Electricity costs rise $300 in five years

The figures come courtesy of USA Today‘s analysis of government data. On the one hand, higher electricity bills should be expected: The average household is likely to be sucking up more electricity today, thanks to the increased use of smartphones, tablets, gaming machines, multiple TVs, and all sorts of other gadgets.

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But the increased use of technology is measured, at least partly, by the fact that modern electronics and appliances require less electricity than older models. A new refrigerator, for example, requires half the electricity of its early ’90s counterpart. Today’s air-conditioners consume less electricity as well.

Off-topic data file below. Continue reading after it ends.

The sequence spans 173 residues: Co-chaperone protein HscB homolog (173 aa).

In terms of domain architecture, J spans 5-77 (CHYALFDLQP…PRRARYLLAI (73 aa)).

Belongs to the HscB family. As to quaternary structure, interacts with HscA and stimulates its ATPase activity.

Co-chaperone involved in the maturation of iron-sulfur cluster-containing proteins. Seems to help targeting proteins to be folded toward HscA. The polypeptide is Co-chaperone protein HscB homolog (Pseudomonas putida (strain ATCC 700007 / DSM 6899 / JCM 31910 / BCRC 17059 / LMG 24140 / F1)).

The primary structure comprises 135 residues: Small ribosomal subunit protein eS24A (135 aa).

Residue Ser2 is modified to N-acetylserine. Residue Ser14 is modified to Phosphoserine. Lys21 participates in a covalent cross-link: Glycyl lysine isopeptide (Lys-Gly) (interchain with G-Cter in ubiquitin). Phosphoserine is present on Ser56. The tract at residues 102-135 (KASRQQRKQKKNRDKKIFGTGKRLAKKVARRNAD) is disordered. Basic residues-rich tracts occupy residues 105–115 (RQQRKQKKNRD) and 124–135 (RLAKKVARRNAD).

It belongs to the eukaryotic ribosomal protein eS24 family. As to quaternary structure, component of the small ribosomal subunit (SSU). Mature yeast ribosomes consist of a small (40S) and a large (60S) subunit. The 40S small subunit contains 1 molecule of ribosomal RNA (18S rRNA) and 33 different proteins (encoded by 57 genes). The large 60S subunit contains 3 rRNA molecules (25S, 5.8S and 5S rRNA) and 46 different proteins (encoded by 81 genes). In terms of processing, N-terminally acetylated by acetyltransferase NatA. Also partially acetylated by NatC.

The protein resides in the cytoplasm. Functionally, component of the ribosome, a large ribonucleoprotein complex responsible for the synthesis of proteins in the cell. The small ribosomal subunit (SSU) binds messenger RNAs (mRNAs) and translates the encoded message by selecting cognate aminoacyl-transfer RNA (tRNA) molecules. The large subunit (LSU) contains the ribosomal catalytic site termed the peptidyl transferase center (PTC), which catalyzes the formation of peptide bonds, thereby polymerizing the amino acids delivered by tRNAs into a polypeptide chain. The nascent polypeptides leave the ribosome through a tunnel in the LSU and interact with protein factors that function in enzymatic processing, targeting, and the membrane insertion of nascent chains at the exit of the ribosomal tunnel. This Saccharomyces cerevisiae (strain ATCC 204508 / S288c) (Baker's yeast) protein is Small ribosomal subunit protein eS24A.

On the other-other hand (yes, that makes three hands, but oh well), recently constructed houses tend to be bigger than those built a generation ago—so they need more A/C. They also come with more outlets, where lamps, computers, fourth TV sets, and extra fridges are likely plugged in.